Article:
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(klor am fen' i kol)Chloramphenicol injection may cause a decrease in the number of certain types of blood cells in the body. In some cases, people who experienced this decrease in blood cells later developed leukemia (cancer that begins in the white blood cells). You may experience this decrease in blood cells whether you are being treated with chloramphenicol for a long time or a short time. If you experience any of the following symptoms, call your doctor immediately: pale skin; excessive tiredness; shortness of breath; dizziness; fast heartbeat; unusual bruising or bleeding; or signs of infection such as sore throat, fever, cough, and chills. Your doctor will order laboratory tests regularly during your treatment to check whether the number of blood cells in your body has decreased. You should know that these tests do not always detect changes in the body that may lead to a permanent decrease in the number of blood cells. It is best that you receive chloramphenicol injection in the hospital so that you can be closely monitored by your doctor. Chloramphenicol injection should not be used when another antibiotic can treat your infection. It must not be used to treat minor infections, colds, flu, throat infections or to prevent the development of an infection. Talk to your doctor about the risks of receiving chloramphenicol injection.
Before receiving chloramphenicol injection,
- tell your doctor and pharmacist if you are allergic to chloramphenicol injection or any other medications.
- tell your doctor and pharmacist what other prescription and nonprescription medications, vitamins, nutritional supplements, and herbal products you are taking or plan to take. Be sure to mention any of the following: anticoagulants (''blood thinners'') such as warfarin (Coumadin); aztreonam (Azactam); cephalosporin antibiotics such as cefoperazone (Cefobid), cefotaxime (Claforan), ceftazidime (Fortaz, Tazicef), and ceftriaxone (Rocephin); cyanocobalamin (vitamin B12); folic acid; iron supplements; certain oral medications for diabetes such as chlorpropamide (Diabinese) and tolbutamide; phenobarbital; phenytoin (Dilantin, Phenytek); rifampin (Rimactane, Rifadin); and medications that may cause a decrease in the number of blood cells in the body. Ask your doctor or pharmacist if any of the medications that you are taking may cause a decrease in the number of blood cells. Your doctor may need to change the doses of your medications or monitor you carefully for side effects. Other medications may also interact with chloramphenicol injection, so be sure to tell your doctor about all the medications you are taking, even those that do not appear on this list.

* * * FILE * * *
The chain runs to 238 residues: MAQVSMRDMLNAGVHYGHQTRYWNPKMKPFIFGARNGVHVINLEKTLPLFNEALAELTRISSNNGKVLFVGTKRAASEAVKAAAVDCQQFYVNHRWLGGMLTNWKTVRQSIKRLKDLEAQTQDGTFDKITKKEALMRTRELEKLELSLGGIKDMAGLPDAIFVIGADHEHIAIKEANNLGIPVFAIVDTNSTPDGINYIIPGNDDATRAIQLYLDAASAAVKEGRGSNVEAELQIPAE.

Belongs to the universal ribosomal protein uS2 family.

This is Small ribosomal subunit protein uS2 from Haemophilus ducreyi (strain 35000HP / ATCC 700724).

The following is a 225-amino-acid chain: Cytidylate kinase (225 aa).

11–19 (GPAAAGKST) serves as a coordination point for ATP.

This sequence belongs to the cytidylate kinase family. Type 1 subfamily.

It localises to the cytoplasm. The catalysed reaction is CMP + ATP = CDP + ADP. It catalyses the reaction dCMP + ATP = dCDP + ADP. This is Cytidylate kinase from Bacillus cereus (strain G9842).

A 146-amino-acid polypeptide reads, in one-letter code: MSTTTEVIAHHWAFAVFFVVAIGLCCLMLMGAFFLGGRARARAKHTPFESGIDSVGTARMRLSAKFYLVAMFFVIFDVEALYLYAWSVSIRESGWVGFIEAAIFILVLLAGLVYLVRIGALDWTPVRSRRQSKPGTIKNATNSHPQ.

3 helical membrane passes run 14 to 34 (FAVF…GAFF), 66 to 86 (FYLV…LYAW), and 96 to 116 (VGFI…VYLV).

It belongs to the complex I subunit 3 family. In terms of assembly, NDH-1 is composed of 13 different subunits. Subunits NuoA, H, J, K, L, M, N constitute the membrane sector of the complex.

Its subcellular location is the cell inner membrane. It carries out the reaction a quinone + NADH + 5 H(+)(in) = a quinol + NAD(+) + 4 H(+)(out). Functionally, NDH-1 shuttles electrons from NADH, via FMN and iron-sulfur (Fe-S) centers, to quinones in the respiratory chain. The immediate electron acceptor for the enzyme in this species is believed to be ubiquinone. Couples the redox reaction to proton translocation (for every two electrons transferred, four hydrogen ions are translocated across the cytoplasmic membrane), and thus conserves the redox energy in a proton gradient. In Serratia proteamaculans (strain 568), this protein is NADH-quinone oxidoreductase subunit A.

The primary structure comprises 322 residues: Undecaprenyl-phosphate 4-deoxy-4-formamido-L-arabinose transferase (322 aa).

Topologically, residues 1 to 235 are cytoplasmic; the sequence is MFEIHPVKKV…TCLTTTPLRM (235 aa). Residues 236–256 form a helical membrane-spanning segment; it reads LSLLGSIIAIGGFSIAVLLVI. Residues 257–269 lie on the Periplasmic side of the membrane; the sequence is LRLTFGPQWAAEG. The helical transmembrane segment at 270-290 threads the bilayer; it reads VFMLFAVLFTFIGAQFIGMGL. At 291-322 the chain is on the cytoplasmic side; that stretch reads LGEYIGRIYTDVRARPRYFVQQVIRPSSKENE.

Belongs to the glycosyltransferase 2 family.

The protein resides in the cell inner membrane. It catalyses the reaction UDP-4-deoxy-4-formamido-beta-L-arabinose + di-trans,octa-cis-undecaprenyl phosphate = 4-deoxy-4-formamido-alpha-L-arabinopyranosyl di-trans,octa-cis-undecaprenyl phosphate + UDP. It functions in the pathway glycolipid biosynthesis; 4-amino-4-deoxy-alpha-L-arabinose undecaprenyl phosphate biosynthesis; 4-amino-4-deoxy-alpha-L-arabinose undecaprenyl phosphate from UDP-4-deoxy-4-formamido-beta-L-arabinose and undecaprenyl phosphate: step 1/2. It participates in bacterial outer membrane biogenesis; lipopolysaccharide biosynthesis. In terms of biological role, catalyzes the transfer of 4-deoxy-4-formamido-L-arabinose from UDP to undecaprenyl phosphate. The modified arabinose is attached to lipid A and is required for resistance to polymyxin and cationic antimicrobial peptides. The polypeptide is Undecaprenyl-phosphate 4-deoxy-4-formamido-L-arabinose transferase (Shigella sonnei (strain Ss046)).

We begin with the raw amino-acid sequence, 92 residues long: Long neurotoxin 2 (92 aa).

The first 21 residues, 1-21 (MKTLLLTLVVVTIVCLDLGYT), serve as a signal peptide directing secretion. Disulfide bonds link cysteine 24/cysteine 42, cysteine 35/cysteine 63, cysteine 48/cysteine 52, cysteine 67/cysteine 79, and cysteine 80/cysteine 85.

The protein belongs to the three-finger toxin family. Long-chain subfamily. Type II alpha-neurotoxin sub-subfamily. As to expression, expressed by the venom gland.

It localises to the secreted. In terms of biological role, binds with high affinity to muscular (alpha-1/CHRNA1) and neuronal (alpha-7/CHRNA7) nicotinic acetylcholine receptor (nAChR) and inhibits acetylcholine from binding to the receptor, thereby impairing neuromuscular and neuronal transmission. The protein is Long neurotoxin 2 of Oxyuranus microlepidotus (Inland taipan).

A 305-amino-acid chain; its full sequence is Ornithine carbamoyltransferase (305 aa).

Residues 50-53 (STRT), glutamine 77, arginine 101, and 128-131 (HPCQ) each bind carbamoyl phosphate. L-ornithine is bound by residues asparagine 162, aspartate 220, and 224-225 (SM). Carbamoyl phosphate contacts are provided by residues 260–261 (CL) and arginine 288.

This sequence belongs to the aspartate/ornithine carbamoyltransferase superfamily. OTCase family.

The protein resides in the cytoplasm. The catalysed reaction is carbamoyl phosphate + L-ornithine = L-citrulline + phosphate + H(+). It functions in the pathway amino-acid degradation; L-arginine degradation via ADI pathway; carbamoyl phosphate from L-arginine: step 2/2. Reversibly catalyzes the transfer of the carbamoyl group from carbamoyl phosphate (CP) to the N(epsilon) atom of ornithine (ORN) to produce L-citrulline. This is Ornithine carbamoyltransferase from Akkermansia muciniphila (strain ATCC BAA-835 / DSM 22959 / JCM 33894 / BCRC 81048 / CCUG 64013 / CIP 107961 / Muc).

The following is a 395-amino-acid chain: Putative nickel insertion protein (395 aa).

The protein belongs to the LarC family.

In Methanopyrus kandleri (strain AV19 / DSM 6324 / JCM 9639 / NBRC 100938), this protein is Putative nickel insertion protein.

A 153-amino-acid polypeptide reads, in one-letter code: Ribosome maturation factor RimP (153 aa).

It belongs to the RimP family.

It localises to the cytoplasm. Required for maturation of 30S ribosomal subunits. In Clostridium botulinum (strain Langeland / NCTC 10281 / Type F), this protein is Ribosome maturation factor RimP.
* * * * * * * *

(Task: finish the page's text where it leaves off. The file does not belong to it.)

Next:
- tell your doctor if you have ever been treated with chloramphenicol injection before, especially if you experienced severe side effects. Your doctor may tell you not to use chloramphenicol injection.
- tell your doctor if you have or have ever had kidney or liver disease.
- tell your doctor if you are pregnant, plan to become pregnant, or are breast-feeding. If you become pregnant while receiving chloramphenicol injection, call your doctor.
- if you are having surgery, including dental surgery, tell the doctor or dentist that you are receiving chloramphenicol injection.
- tongue or mouth sores
- swelling of the face, throat, tongue, lips, eyes, hands, feet, ankles, or lower legs
- difficulty swallowing or breathing
- watery or bloody stools (up to 2 months after your treatment)
- stomach cramps
- muscle aches or weakness
- feelings of numbness, pain, or tingling in an arm or leg
- sudden changes in vision
- pain with eye movement